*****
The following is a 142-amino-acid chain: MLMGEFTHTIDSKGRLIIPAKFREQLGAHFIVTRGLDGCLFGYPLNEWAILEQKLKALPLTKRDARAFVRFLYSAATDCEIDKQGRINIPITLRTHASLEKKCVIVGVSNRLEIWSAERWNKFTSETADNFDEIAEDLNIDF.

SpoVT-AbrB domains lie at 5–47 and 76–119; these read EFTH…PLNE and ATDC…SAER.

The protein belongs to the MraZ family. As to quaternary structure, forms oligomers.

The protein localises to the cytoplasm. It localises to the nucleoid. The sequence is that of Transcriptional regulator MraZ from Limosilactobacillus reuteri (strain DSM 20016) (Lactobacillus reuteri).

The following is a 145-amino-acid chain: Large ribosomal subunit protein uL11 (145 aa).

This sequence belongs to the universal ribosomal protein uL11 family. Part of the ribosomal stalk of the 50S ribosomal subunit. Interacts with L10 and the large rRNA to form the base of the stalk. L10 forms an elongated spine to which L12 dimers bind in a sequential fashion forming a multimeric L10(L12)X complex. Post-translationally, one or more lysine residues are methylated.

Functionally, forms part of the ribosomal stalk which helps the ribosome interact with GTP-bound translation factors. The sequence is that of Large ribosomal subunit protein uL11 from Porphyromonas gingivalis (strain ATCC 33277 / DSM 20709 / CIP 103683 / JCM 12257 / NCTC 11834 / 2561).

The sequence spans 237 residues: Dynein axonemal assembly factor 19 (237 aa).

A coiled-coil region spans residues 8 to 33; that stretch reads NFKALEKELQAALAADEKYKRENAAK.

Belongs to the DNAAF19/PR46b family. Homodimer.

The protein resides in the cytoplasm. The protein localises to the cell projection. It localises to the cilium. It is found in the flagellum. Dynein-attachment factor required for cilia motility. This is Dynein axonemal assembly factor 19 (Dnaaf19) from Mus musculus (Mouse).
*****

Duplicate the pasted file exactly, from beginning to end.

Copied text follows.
The following is a 142-amino-acid chain: MLMGEFTHTIDSKGRLIIPAKFREQLGAHFIVTRGLDGCLFGYPLNEWAILEQKLKALPLTKRDARAFVRFLYSAATDCEIDKQGRINIPITLRTHASLEKKCVIVGVSNRLEIWSAERWNKFTSETADNFDEIAEDLNIDF.

SpoVT-AbrB domains lie at 5–47 and 76–119; these read EFTH…PLNE and ATDC…SAER.

The protein belongs to the MraZ family. As to quaternary structure, forms oligomers.

The protein localises to the cytoplasm. It localises to the nucleoid. The sequence is that of Transcriptional regulator MraZ from Limosilactobacillus reuteri (strain DSM 20016) (Lactobacillus reuteri).

The following is a 145-amino-acid chain: Large ribosomal subunit protein uL11 (145 aa).

This sequence belongs to the universal ribosomal protein uL11 family. Part of the ribosomal stalk of the 50S ribosomal subunit. Interacts with L10 and the large rRNA to form the base of the stalk. L10 forms an elongated spine to which L12 dimers bind in a sequential fashion forming a multimeric L10(L12)X complex. Post-translationally, one or more lysine residues are methylated.

Functionally, forms part of the ribosomal stalk which helps the ribosome interact with GTP-bound translation factors. The sequence is that of Large ribosomal subunit protein uL11 from Porphyromonas gingivalis (strain ATCC 33277 / DSM 20709 / CIP 103683 / JCM 12257 / NCTC 11834 / 2561).

The sequence spans 237 residues: Dynein axonemal assembly factor 19 (237 aa).

A coiled-coil region spans residues 8 to 33; that stretch reads NFKALEKELQAALAADEKYKRENAAK.

Belongs to the DNAAF19/PR46b family. Homodimer.

The protein resides in the cytoplasm. The protein localises to the cell projection. It localises to the cilium. It is found in the flagellum. Dynein-attachment factor required for cilia motility. This is Dynein axonemal assembly factor 19 (Dnaaf19) from Mus musculus (Mouse).